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The SEC found that petitioner and his company repeatedly marked the close - buying or selling stock as the trading day ends to artificially inflate the stock's value - and sanctioned them accordingly. The court concluded that the Commission applied the correct legal standard and properly concluded that there is ample evidence petitioner manipulated the market by marking the close; petitioner was properly charged as a primary violator under both the Securities and Exchange Act, 15 U.S.C. 78j(b), and the Investment Advisers Act, 15 U.S.C. 80b-6(1), (4); but the Commission cannot apply the Dodd-Frank Act, Pub. L. No. 111-203, 124 Stat. 1376, to bar petitioner from associating with municipal advisors and rating organizations because such an application is impermissibly retroactive. Accordingly, the court granted in part and denied in part the petition for review. The court vacated the portion of the SEC order that is impermissibly retroactive. View "Koch v. SEC" on Justia Law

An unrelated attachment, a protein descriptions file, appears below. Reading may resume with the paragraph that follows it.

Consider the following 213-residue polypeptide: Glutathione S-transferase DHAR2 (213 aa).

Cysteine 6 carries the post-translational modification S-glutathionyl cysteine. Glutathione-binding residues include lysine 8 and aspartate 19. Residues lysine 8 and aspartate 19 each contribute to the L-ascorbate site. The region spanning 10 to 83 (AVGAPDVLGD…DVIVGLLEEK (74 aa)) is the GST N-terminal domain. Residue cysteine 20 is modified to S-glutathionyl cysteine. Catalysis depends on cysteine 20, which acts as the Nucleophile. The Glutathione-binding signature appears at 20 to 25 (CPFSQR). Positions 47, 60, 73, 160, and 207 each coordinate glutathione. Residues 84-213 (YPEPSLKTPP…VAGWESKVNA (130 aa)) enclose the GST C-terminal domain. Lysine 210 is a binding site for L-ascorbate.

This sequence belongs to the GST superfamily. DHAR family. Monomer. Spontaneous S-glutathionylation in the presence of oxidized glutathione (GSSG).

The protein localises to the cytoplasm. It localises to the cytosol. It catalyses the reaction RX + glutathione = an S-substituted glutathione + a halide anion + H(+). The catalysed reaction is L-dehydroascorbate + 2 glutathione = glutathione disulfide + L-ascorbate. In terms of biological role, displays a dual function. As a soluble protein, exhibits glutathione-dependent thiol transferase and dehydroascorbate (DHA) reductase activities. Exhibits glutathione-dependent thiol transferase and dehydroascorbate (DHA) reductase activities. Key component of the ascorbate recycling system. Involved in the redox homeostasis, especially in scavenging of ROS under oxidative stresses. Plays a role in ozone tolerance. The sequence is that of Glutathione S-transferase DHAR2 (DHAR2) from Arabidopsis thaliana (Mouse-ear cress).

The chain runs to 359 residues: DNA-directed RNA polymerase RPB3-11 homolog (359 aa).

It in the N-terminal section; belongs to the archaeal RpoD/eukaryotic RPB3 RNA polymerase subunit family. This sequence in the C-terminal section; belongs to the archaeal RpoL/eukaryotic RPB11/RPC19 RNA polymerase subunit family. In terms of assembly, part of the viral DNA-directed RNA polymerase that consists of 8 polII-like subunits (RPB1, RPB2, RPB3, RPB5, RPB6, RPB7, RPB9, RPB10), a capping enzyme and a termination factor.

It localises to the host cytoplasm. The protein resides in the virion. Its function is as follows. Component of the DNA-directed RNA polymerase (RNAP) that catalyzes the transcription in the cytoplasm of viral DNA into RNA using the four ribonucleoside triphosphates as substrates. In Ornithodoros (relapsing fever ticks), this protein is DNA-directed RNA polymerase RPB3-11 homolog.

Posted in: Securities Law